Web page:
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Easy and Gorgeous Alpaca Cowl instructions

Local, natural alpaca bliss in a brown like only the best chocolate

A photo posted by Faerwear (Dori) (@faerwear) on

This came from a local alpaca ranch – we actually have several of these within an hour’s radius, and we’ve mostly visited all of them (fun for kids, and alpaca poop is BOMB for your garden, and it doesn’t burn – so you can basically just sprinkle it around whenever you want and your plants and your soil will show almost-instant happiness).

Actually though, i found this one single skein in one of the local thrift shops. I couldn’t believe it, because a thirty dollar skein of yarn came home with me for $6.50, label and all, but so it did. One single skein, which hung out in my yarn stash until recently when I began busting for gifts.

I really only knit small things anymore – hats, small shawls and triangular scarves, fancy washcloths – and I whipped this up as a gift. I of course tried it on, and it’s pretty dang sexy.

SUPER simple instructions here:

You’ll need one 220-yard skein of something luxurious in a heavy fingering/sock weight, or double two laceweights (which is pretty much what this was, handspun two-ply) and some US10 needles (I use a 16″ circular because it’s easy transport for me). You really do need something with a propensity for drape – alpaca, silk blends, etc.

Cast on 84 stitches and join for knitting in the round. Purl a row, and then knit for 12-18 inches (if you want to be able to pull this up over your head and ears, knit at least 18-24 inches). You’ll have some curl (quite a bit at the beginning) because it’s straight stockinette but eventually the weight of the fabric will pull most of it out and the rest of it just looks and feels nice. Cast off in purl and block.

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Christmas Knitting, Gifts and Free Knitting Patterns

free knitting pattern | Evie's Dream Scarf | faerwear

It’s no secret amongst my friends that I’m also an avid knitter, and there’s nothing like finding good free knitting patterns that endure. I’ve paid for plenty of patterns – I can tell you from personal experience that a LOT of work goes into one, even if it’s just formatting it for standards so you can post it on your own blog.

I had a crazy year though, and my knitting time was basically taken up by designing faerwear (that’s fine too – I love to knit and make jewelry, but knitting is one of those things that i do strictly for gifting and enjoyment as I am slow at it) – but it’s now the holiday season, and so I am knitting like crazy).

This is exciting because it offers the periodic excuse to visit a yarn shop (or Webs, or Jimmy Beans Wool, my two favorites for finding deals on commercially-produced yarns), have soft fluffy things in my hands for hours, watch a lot of period pieces (my favorite for knitting) and also because it means I just get to be creative, without worrying about whether something will sell.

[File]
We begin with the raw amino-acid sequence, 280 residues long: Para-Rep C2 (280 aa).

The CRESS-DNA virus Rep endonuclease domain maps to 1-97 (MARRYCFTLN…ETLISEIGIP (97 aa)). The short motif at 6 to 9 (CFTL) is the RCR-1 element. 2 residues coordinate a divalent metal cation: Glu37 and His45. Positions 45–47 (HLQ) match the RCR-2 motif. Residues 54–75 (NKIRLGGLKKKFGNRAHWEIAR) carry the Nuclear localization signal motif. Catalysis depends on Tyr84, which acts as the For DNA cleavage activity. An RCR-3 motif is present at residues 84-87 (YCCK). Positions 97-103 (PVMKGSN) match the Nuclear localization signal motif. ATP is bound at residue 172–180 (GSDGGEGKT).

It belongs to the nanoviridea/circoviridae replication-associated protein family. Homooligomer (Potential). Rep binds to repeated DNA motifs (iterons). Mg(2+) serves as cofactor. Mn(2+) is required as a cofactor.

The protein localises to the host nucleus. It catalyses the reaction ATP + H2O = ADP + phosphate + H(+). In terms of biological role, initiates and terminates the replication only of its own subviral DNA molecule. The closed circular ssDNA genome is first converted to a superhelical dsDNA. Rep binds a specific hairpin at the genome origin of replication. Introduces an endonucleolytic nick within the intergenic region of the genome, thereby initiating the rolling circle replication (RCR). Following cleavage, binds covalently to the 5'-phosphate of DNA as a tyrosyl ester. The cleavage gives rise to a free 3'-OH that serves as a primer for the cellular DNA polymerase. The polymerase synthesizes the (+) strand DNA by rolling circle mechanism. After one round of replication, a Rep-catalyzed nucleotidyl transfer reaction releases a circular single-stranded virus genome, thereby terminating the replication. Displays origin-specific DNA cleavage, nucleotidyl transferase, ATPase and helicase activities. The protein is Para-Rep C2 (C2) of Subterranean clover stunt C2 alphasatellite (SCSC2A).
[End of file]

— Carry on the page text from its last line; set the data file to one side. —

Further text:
Christmas gifts from me are generally hats, dishcloth sets and cowls – they’re all quick, easy, and always useful ūüôā

That being said, I actually have several of my own patterns available, some of which are free and found right here on this website! If you’re on Ravelry, you can peruse all of my patterns together right here.

And yes, I do knit a lot of my own hat patterns as gifts – but I wanted to mention, also, two of my other favorite go-tos: the classic Felicity hat pattern, and Graham from Nutty Irishman Knits – both of these slouchy beanies knit up quickly and easily.

Eventually I will tell my very sweet and romantic story (the one that left me single-parenting all year) – but suffice it to say, that part of our lovely modern day love story saga is now over and my Canadian partner was granted a marriage visa this very morning! We will all be together as a family again in just a few short weeks – I’m so excited about the new life we are about to embark on, and all the creativity that is about to pile out of this household.

I have two more craft shows happening before Christmas – one this Friday and one this coming Monday evening (a “sip and shop” – lord help me, because I think that “sip” might mean “wine”, but that’s always a good thing when it comes to shopping). So I’m busy writing, making earrings, knitting, and mothering all at once right now and just reminding myself that January is going to be a big sigh of relief.

Happy Holidays!

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A “hoop tutorial” to keep your earrings looking good

faerwear | hoop tutorial - how to open and close them properly to maintain their shape.

How to keep your hoops hoopin’:

faerwear | hoop tutorial - how to open and close them properly to maintain their shape.
If you’re rockin’ a pair of my leather feather hoop earrings, here’s how to open and close them properly.

I thought it might go without saying as I use the simplest, most primitive hoop design on my earrings (I copied a pair of antiques), but I’ve noticed that some folks don’t open and close them properly, which results in a misshapen hoop, quickly – so here’s a brief “hoop tutorial” to help you keep them nice and round.

If you’re the proud owner of a mandrel and a soft hammer or mallet, this isn’t so much of a problem, of course, but not everyone has those tools at their disposal. I fix peoples’ lumpy rings all the time!

I use what’s called “half-hard” wire when I make my Argentium silver hoops. This makes for quicker hoop-making, and a little hammering hardens them up. I am almost always in a pair of my own earrings, and I get stuck on the same pair for a while. I’ve worn my most current faves for three weeks and the hoops still look great!

It’s really, really simple: TWIST them open, insert them into your ear, and then latch them shut. You’ll get the feel quickly, and they’ll stay nice and round.